Human Beings and Our Dogs
“Losing a pet is just as devastating a loss as any family member.
You can’t fully heal from the loss if you don’t let yourself express what it is that you’re feeling.
That is why it’s healthy to talk about it.
Talk about the happy or silly times you shared with your pet, be honest about your struggles, tell a trusted friend or family member how much you miss your pet”
Coping with the loss of our pet dogs and best friends
“When we lose a canine companion, self-critical thoughts and feelings may become a part of our grief.
We may disproportionally focus on our perceived failures and imperfections rather than view our actions as those of someone doing her or his best to stand by a canine loved one during painful circumstances.
This is known as “moral pain,” and fortunately, there are things we can do to relieve it.”
https://ideas.ted.com/dear-guy-my-dog-died-two-months-ago-and-i-still-cry-every-day/ “Many of us consider our pets to be family members, and losing one can be incredibly painful.
In 2017, The New England Journal of Medicine reported a case of a woman so grief-stricken by the death of her dog, she exhibited symptoms of “broken heart syndrome” — a condition where extreme emotional distress causes symptoms that mimic those of an actual heart attack.”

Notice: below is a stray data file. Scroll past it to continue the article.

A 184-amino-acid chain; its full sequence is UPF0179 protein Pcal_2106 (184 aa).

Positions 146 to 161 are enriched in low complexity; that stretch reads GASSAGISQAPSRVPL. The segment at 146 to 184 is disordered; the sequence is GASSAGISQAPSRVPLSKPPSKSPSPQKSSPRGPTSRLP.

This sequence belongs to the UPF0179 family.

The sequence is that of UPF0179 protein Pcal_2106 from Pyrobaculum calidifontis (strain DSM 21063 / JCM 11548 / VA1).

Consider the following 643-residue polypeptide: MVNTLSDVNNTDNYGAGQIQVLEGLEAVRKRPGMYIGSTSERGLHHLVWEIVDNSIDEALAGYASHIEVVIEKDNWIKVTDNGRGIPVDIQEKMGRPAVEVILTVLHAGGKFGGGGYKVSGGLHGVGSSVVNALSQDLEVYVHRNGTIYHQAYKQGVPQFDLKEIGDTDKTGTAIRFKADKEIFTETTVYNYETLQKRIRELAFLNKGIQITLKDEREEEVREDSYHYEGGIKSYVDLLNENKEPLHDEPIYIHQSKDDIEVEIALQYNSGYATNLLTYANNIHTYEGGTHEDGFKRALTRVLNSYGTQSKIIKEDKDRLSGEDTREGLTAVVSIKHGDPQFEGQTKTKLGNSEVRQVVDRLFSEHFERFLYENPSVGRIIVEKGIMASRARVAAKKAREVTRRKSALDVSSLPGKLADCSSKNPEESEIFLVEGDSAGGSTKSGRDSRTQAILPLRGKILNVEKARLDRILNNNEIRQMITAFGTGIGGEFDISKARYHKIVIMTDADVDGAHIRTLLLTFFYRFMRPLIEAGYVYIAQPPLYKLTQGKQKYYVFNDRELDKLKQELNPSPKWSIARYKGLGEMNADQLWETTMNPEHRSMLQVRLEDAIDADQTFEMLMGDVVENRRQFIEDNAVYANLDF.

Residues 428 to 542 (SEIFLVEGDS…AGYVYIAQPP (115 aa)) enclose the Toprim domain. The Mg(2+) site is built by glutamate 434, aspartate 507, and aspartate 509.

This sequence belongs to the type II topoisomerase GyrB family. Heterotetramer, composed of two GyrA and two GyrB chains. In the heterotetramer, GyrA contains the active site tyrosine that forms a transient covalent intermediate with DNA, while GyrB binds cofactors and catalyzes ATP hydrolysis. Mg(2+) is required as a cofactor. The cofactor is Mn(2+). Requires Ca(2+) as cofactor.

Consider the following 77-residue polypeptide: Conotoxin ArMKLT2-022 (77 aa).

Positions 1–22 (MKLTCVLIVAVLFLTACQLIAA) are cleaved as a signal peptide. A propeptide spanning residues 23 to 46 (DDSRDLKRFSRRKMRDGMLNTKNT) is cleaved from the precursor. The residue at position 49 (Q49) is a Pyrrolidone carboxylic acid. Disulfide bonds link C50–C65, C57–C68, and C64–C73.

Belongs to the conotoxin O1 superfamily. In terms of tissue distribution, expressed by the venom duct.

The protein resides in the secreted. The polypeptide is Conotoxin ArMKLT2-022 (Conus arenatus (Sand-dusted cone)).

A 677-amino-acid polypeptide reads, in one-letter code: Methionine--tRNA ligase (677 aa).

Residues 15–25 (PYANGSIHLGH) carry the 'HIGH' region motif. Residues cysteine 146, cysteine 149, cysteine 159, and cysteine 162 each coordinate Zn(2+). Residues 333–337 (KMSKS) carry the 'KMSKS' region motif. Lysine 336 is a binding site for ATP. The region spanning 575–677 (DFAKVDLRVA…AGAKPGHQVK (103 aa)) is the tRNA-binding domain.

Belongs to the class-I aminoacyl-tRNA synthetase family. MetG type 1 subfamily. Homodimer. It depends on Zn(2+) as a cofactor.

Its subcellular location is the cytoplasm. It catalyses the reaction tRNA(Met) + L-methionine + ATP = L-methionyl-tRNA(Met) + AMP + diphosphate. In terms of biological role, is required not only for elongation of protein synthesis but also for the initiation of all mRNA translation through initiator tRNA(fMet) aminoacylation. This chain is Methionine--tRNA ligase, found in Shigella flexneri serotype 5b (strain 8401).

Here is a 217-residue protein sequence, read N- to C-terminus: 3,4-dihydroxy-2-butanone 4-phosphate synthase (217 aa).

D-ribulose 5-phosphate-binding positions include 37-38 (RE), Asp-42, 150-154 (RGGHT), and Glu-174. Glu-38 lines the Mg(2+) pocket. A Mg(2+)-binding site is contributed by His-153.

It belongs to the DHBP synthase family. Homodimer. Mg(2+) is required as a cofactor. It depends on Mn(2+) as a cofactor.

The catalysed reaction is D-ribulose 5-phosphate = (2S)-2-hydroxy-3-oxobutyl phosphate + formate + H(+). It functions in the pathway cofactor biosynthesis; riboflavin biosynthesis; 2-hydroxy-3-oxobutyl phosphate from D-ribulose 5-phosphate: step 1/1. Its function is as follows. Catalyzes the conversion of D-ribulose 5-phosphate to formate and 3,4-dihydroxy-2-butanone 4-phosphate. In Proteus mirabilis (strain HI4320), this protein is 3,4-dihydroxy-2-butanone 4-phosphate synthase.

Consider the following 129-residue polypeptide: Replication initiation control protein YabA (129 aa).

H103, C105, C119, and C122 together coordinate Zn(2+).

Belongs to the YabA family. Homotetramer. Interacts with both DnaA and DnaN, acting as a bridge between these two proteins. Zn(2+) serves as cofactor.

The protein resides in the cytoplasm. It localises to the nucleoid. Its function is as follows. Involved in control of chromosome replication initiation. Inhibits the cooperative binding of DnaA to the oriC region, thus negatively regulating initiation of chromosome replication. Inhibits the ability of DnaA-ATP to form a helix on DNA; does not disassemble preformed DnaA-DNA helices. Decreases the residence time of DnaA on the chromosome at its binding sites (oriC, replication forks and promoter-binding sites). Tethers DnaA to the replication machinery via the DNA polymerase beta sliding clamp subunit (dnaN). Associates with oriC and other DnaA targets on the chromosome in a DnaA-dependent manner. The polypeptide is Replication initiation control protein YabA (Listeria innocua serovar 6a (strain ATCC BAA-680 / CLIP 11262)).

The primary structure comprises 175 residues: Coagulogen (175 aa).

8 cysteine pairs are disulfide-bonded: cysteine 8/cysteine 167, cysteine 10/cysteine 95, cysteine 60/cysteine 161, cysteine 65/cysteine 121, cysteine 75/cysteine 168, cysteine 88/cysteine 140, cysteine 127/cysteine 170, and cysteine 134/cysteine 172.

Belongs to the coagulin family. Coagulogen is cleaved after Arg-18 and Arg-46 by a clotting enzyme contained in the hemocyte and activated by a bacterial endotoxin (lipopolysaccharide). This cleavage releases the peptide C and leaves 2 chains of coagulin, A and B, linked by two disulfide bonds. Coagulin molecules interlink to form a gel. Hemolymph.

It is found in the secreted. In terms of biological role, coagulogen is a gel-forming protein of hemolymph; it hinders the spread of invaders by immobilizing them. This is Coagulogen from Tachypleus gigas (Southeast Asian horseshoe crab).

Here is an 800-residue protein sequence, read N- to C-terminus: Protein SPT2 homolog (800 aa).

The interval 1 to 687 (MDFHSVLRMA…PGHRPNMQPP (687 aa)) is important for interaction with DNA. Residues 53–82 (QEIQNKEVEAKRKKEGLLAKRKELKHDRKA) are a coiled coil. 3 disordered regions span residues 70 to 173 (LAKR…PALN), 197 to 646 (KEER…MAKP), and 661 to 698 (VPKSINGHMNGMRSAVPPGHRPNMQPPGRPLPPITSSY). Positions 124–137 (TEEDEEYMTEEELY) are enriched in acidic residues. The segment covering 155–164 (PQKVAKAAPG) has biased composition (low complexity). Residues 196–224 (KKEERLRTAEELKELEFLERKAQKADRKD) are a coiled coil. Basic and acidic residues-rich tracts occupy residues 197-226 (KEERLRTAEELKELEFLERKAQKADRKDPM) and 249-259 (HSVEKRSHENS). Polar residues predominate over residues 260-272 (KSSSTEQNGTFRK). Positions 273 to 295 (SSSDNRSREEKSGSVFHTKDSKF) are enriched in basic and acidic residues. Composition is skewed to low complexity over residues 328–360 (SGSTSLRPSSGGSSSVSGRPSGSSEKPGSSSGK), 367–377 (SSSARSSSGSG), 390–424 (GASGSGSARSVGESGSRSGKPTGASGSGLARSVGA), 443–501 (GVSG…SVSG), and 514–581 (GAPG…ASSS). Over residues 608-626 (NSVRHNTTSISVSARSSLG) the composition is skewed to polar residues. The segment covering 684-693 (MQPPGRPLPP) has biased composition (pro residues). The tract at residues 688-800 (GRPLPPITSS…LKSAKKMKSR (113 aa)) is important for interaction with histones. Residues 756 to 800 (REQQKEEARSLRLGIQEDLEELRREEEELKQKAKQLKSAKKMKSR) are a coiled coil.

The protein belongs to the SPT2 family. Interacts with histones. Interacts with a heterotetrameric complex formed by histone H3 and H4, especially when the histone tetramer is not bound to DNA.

Grieving Our Dog At Work
Anticipating Our Dog's Death - Anticipatory Grief
Accidental Loss of a Pet
The Washington Post:
““People often felt embarrassed and isolated in their grief for a pet,” she said. “However deep those bonds go for whatever it is that you loved, that’s how deeply you’re often going to grieve.” She also said people can develop post-traumatic stress disorder from witnessing their pet accidentally die. “With couples or families, you either pull apart or pull together in this crisis,”